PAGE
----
Facebook founder Mark Zuckerberg hardly finished a sentence as U.S. Rep. Kathy Castor peppered him earlier this month with pointed questions about his company's collection of private data. The Tampa Democrat called Facebook's promise to connect family and friends a "devil's bargain."

During his turn with Zuckerberg, Democratic U.S. Sen. Bill Nelson accused Facebook of a "pattern of lax data practices."

Yet, both Florida lawmakers have paid Facebook for ads that target users based on the personal information the social media platform collects.

"His campaign uses them, just like almost every other campaign these days," Nelson spokesman Ryan Brown said.

For all the outrage directed at Zuckerberg and his company during his two days on Capitol Hill, politicians are increasingly reliant on the personal information harvested by Facebook and other tech giants to reach voters.

And if elected officials decide to take action to regulate Facebook, as Castor suggested they should, they will do so as consistent customers of the social network.

Democratic consultant Kevin Cate said the hearings demonstrated lawmakers understand little about how advertisers — including their own campaigns — use Facebook to connect with customers. Most campaigns today target voters using the vast personal information collected by the same company Congress spent two days ripping apart, he said.

"It's only hypocritical if they know that it's going on, but the vast majority have no idea what their campaigns are doing with social targeting," said Cate, who was contracted earlier this campaign cycle by Nelson. "As somebody who does this for a living and was watching, it was more frustrating than teaching a great grandmother to connect her printer to Wi-Fi and print from her phone."

"They had no idea what they were talking about," he added.

The Congressional hearings on April 10 and 11 with Zuckerberg were intended to focus on a privacy breach by Cambridge Analytica, a British political consulting firm founded by conservative donor Robert Mercer and then-Breitbart editor Stephen Bannon. In 2015, Cambridge Analytica gained access to the private information of 87 million Facebook users not intended for third-party companies.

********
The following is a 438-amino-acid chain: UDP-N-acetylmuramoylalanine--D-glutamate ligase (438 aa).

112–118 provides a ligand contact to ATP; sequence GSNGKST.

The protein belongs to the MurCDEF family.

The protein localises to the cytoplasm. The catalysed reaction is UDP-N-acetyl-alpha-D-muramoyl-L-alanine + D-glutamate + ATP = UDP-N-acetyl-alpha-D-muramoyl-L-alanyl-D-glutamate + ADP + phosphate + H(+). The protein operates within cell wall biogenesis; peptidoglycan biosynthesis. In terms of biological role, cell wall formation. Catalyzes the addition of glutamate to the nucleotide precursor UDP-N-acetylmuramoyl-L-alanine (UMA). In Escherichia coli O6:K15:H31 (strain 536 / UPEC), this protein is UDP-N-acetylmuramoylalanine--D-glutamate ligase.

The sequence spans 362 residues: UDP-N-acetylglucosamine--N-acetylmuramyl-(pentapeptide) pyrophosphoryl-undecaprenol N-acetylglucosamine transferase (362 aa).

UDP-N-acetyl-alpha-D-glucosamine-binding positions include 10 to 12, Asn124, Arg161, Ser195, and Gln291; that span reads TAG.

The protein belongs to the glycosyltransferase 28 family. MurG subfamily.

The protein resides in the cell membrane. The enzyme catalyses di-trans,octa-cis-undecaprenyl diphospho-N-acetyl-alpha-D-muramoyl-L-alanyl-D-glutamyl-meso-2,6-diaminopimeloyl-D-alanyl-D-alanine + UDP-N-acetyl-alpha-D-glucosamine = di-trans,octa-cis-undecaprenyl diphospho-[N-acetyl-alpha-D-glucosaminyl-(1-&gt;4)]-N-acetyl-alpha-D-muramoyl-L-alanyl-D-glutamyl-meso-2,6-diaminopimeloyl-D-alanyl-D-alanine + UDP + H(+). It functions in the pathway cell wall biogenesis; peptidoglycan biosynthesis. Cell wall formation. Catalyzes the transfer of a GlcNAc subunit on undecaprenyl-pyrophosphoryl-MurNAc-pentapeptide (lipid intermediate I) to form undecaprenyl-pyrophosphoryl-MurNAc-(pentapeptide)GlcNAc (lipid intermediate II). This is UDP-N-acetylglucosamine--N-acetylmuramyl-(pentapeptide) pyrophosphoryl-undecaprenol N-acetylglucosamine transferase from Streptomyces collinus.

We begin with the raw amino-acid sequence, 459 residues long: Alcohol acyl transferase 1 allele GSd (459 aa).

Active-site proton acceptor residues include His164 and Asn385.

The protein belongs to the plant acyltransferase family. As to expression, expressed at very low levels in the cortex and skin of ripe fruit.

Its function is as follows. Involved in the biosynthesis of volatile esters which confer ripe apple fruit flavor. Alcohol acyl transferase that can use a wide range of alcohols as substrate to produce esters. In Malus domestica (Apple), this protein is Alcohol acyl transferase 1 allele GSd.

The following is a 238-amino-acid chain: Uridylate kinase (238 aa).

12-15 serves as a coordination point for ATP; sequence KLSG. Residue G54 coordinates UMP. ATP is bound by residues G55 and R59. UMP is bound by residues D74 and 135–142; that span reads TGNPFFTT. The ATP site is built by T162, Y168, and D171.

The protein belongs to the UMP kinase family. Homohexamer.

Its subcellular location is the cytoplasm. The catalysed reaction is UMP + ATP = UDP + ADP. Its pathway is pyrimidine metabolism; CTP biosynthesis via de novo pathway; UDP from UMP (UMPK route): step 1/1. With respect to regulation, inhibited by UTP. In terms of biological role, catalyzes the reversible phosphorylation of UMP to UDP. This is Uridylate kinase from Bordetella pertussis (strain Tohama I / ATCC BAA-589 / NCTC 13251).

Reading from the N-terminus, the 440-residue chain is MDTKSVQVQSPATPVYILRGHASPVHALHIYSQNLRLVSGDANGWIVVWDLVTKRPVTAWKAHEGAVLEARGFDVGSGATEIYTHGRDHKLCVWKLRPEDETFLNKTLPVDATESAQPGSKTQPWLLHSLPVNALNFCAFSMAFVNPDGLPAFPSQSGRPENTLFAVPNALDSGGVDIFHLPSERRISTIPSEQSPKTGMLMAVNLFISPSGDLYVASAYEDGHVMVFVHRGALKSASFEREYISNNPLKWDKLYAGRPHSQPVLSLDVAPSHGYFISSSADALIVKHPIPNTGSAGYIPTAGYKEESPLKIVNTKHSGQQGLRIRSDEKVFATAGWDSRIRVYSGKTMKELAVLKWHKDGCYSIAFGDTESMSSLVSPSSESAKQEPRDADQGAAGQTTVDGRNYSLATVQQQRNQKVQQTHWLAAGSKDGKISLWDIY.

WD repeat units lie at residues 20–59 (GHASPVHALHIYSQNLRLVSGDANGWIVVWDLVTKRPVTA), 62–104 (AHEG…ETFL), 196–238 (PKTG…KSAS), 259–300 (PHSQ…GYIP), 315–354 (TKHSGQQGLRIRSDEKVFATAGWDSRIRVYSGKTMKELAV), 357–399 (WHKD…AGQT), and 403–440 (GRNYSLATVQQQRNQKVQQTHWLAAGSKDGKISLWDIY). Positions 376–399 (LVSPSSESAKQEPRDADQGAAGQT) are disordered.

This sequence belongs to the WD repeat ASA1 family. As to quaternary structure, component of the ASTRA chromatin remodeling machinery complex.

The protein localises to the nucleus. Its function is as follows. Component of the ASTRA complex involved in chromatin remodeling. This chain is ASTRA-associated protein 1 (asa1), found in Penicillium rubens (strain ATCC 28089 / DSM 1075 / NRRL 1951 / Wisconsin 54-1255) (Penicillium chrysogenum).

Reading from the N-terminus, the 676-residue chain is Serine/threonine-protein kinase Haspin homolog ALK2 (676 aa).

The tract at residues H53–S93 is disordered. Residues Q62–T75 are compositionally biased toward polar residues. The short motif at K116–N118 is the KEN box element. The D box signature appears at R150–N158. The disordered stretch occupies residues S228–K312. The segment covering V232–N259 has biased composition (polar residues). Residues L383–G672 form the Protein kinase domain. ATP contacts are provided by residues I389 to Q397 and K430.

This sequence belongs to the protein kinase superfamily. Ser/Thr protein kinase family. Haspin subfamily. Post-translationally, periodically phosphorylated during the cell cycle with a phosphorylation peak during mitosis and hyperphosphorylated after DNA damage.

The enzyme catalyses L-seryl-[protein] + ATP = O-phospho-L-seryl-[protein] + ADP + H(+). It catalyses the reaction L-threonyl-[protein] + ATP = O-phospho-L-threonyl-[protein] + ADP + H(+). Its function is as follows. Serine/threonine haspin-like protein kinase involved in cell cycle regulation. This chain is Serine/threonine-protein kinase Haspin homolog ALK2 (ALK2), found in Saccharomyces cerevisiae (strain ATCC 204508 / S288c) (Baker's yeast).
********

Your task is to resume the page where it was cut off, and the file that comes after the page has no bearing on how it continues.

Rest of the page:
But the inquiries from lawmakers extended beyond the scandal to questions about Facebook's underlying business model, privacy concerns and general criticisms of the tech giant.

Nelson riffed a hypothetical about posting to Facebook, "I love a certain kind of chocolate," and seeing that declaration turn into advertisements for chocolate. He also asked Zuckerberg if the company might force people to pay for the privilege of not having their data used by advertisers.

"Are you actually considering having Facebook users pay for you not to use their information?" Nelson asked.

Castor lit into Zuckerberg for collecting information on people even when they're not on Facebook.

"Current laws have not evolved and Congress has not adopted laws to address digital surveillance," Castor said. "And Congress should act."

Castor also criticized Facebook for purchasing data about people from third-party "brokers." But her campaign bought personal information on prospective voters and donors from other political organizations. Nelson's office declined to answer if he has done the same.

Castor spokesman Charles Martínez-Cartagena said her campaign "has purchased campaign advertisements on Facebook and other social media platforms (in addition to television, radio and printed publication advertisements)." The campaign bought email lists "from other political groups in order to engage with larger audiences," Martínez-Cartagena said.

However, he did not respond when asked if Castor's reliance on targeted Facebook ads and personal information collected by other organizations undermines her criticism of the company's data collection.

Brown, Nelson's spokesman, said the Senator "has no objection to the use of commercial Facebook ads."

"He just thinks people should be allowed to choose whether they want to receive targeted ads or not."

Meanwhile, another Florida lawmaker, Rep. Gus Bilirakis, R-Palm Harbor, avoided questions on Cambridge Analytica or privacy altogether. Instead, he grilled Zuckerberg on illegal pharmaceutical ads that proliferate on the site and problems a constituent had getting Facebook to remove malicious online attacks.

Like Castor and Nelson, Bilirakis' office said his campaign has used Facebook to reach prospective voters.

Unlike with the Cambridge Analytica scandal, "the advertisements purchased were consistent with the terms of the Facebook user agreement," spokeswoman Summer Robertson said, and "at no time has the Congressman or anyone working on his behalf gained access to any Facebook user's private information."

"For example, the Congressman has told Facebook, I would like to get message x to people who live in a specified area," Robertson said. "Facebook then used its resources (the content of which the Congressman is not privy) to distribute the message to the targeted group."

Starting in June, Facebook intends to make campaign advertising more transparent by requiring disclosures on every ad. It will also publish a searchable archive of all campaign advertisements for the public to see who is behind them.

But even with Zuckerberg on the hotseat, there's no evidence campaigns will stop using his social network to reach voters.

"The same way a newborn store can market to expectant mothers between certain income levels, between certain zip codes who go to certain churches, campaigns can do the same thing," Cate said. "There's no dollar you can spend more efficiently than Facebook, Instagram and Google."